Steven, I have timed myself. Sometimes I'll chat longer with some customers simply because things get a little boring working alone and I choose to chat. But, quite honestly all of those things mentioned oftentimes takes LESS than 15 minutes for me. 15 is probably average. The bulk of my fish come frozen and I don't measure until I thaw it to start months later. Looking at a rate sheet is a two second process. Calculator isn't across the room but within an arm's reach if needed. I've also learned thru the years that if I steer my customers into their choices (and offer fewer choices) that everybody's happier. Your customer leaves confident in (their) choices vs. wondering if they should have picked another position. The positioning part takes literally a couple of minutes. And oftentimes I steer them into allowing me to pick the best position. The longest part of each write-up is listening to the stories. I don't normally rush my customers out so I'm sure they don't feel slighted. I'm really not there to be their best friend and I think most customers actually appreciate getting in and out fairly quickly (oftentimes when I walk my customer out there's somebody sitting in their vehicle that I didn't know was waiting!) When in a hurry I'll usually close with something like "Well, I've got everything I need. I don't need to take up any more of YOUR time" (slowly walking towards them and the door). And I'll finish with telling them to feel free to call if they have any questions. My time is valuable. My thoughts here are if I can streamline any process in my shop and save myself (and my customers) time and money, then I will. Pick-up time is about 5 minutes on average. Wife's insurance with spouse added on is very cheap. Last time I looked I think it was another $50 bucks a month with her company picking up the tab for the rest. IF I had to get my own health insurance I'd be belly up...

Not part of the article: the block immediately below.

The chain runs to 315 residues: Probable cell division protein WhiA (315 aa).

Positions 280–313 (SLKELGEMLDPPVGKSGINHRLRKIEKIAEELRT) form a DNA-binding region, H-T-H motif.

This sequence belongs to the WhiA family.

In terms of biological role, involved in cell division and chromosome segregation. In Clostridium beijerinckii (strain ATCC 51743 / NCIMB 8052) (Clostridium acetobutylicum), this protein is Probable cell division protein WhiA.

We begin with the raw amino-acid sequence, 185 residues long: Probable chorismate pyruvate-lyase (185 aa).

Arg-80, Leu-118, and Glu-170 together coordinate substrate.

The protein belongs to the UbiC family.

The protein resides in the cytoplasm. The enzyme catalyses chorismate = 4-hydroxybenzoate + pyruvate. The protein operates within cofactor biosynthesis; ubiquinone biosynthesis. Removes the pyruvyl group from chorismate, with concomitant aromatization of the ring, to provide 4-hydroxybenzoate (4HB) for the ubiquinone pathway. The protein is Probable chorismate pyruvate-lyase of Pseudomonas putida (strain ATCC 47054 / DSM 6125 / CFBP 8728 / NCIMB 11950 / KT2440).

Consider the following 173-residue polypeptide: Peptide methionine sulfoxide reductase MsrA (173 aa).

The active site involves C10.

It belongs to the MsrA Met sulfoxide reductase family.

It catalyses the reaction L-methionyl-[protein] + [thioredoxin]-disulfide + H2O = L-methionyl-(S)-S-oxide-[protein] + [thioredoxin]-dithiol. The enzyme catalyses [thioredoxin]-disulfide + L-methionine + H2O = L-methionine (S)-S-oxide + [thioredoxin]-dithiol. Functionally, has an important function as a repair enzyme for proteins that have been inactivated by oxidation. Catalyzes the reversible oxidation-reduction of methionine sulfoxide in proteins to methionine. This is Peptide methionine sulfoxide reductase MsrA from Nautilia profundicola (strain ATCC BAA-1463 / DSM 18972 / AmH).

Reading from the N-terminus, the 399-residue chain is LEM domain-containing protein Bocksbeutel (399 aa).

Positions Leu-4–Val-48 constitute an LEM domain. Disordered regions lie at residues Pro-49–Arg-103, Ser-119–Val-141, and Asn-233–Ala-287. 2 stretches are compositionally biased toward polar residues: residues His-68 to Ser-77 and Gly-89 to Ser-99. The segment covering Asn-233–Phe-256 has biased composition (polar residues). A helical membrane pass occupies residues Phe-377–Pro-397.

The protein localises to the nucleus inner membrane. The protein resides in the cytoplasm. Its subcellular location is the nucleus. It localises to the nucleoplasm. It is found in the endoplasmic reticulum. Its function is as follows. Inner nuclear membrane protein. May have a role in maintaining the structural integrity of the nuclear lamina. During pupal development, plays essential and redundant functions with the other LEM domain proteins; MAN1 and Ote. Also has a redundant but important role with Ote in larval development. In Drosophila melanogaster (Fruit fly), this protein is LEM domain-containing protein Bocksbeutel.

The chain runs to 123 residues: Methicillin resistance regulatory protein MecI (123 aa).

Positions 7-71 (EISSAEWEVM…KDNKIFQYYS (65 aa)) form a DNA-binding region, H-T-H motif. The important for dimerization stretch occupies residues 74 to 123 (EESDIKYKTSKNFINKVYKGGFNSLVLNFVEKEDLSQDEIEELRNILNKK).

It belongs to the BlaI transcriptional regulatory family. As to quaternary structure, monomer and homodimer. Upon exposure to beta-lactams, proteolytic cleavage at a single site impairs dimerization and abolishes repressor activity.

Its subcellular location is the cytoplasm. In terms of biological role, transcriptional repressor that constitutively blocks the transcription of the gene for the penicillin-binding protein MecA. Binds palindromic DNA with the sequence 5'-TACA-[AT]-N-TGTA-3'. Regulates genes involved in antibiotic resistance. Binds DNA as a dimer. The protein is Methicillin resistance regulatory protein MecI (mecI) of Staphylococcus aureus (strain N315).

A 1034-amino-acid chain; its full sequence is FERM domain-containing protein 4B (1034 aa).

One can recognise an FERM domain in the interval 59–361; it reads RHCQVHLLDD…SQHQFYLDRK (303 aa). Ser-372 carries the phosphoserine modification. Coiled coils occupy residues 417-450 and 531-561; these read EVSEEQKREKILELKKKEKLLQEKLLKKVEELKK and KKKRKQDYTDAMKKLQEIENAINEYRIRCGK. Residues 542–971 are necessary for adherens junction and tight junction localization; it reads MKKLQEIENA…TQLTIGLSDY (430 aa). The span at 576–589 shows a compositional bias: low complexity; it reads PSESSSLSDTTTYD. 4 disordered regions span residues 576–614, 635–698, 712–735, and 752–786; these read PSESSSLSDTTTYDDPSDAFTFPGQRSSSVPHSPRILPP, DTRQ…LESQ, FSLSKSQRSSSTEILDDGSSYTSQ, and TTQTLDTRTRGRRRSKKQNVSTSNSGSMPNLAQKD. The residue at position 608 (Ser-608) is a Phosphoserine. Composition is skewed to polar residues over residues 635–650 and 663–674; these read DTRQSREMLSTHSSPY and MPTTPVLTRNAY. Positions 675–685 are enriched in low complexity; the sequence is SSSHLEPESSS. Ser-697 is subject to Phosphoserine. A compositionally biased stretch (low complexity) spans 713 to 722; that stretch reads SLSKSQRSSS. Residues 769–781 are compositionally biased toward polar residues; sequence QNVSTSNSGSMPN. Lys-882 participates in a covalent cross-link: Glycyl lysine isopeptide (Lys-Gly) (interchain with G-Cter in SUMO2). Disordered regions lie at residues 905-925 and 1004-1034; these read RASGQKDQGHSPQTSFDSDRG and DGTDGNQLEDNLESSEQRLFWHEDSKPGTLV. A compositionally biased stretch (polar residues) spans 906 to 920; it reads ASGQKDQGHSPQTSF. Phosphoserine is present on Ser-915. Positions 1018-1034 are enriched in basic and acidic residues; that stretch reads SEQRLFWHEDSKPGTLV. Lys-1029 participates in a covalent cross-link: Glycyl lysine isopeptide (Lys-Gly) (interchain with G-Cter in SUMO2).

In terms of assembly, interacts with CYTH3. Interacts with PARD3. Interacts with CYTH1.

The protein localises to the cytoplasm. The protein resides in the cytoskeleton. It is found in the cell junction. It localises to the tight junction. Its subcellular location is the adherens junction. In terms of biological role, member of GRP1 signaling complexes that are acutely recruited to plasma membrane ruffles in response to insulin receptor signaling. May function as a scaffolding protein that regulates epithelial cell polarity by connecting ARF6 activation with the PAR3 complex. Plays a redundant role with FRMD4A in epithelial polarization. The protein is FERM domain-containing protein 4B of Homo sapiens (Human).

15. Steven Klee

    Steven Klee Steven Klee Studios

    Wow, just another 50 bucks a month? For my wife to add me it's another $200. And as far as if you had to buy your own you'd go belly up well, I think you just made my point brother. You're not charging enough.
     
  16. FishArt

    FishArt Well-Known Member

    You lost me. I'm not sure how I proved your point? I'm suppose to compensate myself for things on the price of what they COULD cost me vs. actual price? I could toss that thinking right back at you if you want to look at things from that perspective. What if your wife didn't have insurance and you had to get insurance on your own? A catostrophic plan would run you alone probably over $600 bucks a month. Probably more. Are you charging enough to cover that Steven?